Death Anxiety (Thanatophobia)

Death Anxiety (Thanatophobia)While fear of death is a common existential fear, some people have intense fears of themselves or a loved one dying. An extreme fear of death or the dying process, known as thanatophobia is considered as a specific fear, or phobia that is under the broader category of anxiety disorders.

As with other phobias, when thinking about the specific fear or encountering an aspect of the fear that is triggering, automatic physiological responses such as feelings of panic may be experienced. Avoidance of fear triggers, along with impairment in day-to-day activities is also present. People who experience death anxiety often avoid conversations about death. They try to avoid thinking about death, can experience dread, or have heightened anxiety about their health which may include excessive safety behaviors to avoid death.

You may be more susceptible to death anxiety if one or more of the following are present:

  • You are a caregiver for a loved one who is in the process of dying.
  • You have witnessed highly stressful or traumatic experiences surrounding someone’s death.
  • You recently lost a parent or loved one.
  • You had or witnessed a near-death experience.
  • You experience psychological responses to triggers that involve topics of death.
  • You avoid situations that cue death anxiety such as hospitals or funerals.

Fear of the dying process and death can be particularly scary due to the fears of the unknown and loss of control. Deathcan create many existential questions surrounding topics such as existing and then not existing, questions and fears surrounding life after death with those who remain, and beliefs about the afterlife.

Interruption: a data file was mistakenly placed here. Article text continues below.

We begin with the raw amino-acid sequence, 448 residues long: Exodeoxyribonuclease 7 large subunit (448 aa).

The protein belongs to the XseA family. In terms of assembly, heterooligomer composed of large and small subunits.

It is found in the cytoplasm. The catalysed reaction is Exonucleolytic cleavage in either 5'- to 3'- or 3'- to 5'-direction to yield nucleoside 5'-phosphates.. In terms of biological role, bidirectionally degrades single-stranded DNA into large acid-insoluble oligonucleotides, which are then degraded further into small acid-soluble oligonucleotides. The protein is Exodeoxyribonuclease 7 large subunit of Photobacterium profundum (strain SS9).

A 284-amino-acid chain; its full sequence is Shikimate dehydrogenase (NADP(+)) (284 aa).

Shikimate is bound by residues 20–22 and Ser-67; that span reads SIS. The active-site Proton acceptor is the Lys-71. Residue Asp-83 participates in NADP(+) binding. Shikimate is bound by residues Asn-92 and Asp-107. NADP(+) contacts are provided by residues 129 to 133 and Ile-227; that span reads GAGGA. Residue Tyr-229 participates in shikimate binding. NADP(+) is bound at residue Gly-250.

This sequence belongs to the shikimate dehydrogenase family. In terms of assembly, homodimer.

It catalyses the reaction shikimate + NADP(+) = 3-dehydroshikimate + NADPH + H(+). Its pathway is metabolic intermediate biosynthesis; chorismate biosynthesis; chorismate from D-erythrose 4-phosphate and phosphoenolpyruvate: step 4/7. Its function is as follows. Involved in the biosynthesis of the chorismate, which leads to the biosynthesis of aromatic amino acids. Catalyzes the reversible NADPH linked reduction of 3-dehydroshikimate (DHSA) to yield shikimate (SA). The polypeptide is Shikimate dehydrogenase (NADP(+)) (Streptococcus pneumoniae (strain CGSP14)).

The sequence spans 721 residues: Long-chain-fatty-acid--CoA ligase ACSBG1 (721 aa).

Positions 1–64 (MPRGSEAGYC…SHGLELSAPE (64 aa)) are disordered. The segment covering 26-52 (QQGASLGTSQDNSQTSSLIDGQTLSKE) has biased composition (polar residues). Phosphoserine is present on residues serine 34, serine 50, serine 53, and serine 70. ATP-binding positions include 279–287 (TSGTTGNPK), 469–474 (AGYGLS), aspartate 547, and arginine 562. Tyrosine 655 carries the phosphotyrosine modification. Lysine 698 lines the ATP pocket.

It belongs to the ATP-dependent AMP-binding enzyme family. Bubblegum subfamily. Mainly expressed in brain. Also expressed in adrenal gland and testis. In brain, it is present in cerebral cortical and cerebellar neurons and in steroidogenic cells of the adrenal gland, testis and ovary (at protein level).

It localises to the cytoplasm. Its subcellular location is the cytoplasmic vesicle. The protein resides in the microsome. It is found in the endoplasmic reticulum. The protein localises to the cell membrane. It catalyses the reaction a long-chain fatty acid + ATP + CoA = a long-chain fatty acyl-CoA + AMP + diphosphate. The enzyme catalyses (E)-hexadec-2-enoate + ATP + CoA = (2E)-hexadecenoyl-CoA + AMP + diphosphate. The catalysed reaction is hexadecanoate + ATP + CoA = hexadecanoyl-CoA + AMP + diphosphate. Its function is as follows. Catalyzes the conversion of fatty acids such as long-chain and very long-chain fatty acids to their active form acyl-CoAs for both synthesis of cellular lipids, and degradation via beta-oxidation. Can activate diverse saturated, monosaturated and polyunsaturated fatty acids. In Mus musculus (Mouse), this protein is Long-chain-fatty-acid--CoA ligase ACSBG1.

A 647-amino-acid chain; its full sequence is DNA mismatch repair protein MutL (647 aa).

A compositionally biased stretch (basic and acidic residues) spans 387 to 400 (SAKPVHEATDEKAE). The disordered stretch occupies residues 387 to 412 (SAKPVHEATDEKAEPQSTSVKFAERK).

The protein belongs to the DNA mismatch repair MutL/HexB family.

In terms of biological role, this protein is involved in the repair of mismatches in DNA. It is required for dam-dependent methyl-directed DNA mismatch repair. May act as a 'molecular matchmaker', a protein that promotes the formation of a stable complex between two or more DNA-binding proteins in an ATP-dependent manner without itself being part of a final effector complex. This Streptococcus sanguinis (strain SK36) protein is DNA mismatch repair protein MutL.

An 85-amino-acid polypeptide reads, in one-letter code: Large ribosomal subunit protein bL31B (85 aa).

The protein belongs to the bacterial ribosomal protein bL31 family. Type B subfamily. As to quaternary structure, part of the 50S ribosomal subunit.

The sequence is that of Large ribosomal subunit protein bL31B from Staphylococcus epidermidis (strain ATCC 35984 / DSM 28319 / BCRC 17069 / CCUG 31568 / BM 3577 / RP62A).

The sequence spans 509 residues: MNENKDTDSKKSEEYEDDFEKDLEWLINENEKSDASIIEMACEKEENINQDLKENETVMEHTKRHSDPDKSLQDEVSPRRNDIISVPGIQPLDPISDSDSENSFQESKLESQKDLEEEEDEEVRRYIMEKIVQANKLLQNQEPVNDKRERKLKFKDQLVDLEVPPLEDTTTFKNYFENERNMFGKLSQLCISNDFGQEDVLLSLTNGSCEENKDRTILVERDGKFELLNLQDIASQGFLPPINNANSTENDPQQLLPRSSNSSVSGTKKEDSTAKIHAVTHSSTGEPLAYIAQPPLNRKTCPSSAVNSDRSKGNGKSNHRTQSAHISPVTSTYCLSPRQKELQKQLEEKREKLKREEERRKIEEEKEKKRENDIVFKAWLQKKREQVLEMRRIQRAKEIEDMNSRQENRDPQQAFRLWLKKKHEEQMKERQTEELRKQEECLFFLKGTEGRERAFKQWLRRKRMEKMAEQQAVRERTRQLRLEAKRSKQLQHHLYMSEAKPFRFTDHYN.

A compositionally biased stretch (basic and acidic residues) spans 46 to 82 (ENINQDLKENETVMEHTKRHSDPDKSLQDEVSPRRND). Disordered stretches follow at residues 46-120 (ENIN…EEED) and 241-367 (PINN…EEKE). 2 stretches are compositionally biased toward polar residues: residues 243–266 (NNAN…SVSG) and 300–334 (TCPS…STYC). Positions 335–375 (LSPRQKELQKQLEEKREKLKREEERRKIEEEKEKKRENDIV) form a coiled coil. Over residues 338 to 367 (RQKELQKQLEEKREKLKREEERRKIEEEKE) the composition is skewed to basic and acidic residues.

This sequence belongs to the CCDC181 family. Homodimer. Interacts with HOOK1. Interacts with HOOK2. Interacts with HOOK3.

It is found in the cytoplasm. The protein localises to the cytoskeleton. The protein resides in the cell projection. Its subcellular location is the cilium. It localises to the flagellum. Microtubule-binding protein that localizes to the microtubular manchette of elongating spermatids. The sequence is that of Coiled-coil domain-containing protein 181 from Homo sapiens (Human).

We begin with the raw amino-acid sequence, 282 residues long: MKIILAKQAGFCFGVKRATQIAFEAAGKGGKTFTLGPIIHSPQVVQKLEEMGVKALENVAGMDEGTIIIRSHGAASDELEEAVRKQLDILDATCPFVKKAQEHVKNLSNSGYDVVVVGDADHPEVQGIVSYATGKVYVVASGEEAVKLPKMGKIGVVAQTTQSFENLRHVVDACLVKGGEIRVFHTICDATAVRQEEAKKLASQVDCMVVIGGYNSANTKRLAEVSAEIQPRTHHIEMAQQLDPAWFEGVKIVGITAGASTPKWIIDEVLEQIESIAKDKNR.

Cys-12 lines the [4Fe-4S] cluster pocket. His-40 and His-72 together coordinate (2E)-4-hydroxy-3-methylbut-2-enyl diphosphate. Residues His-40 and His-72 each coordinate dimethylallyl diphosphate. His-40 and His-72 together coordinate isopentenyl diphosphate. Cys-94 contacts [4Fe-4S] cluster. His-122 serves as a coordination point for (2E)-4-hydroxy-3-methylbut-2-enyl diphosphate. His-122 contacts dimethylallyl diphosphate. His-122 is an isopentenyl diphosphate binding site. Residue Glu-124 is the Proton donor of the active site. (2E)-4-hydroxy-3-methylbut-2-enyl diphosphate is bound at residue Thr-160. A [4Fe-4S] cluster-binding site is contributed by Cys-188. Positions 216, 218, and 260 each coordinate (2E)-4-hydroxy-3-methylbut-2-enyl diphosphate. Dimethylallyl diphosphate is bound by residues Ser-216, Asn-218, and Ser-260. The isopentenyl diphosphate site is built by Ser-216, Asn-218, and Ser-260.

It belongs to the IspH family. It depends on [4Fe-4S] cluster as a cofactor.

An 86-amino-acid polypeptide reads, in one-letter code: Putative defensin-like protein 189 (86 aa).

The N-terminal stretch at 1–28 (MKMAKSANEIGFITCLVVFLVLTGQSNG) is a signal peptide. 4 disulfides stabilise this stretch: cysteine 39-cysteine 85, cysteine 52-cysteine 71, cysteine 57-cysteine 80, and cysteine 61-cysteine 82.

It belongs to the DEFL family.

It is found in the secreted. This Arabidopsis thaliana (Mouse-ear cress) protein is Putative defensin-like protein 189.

Talk therapy is often a form of exposure therapy for thanatophobia since talking about death and the dying process gradually exposes the individual to increasing comfort with avoided conversation.

Cognitive behavioral strategies will help work with the thoughts, feelings, and behaviors that are present while exploring existential fears. Your therapist will work with unrealistic fears and teach relaxation strategies to help regulate and move through moments of panic. Basic exposure interventions are often incorporated to gradually help face avoided situations. While reaching out to discuss the one topic you’ve been dreading the most can be very difficult, it is a courageous first step (and can also be considered an exposure).

Written By: Charlotte Johnson, MA, LPCC

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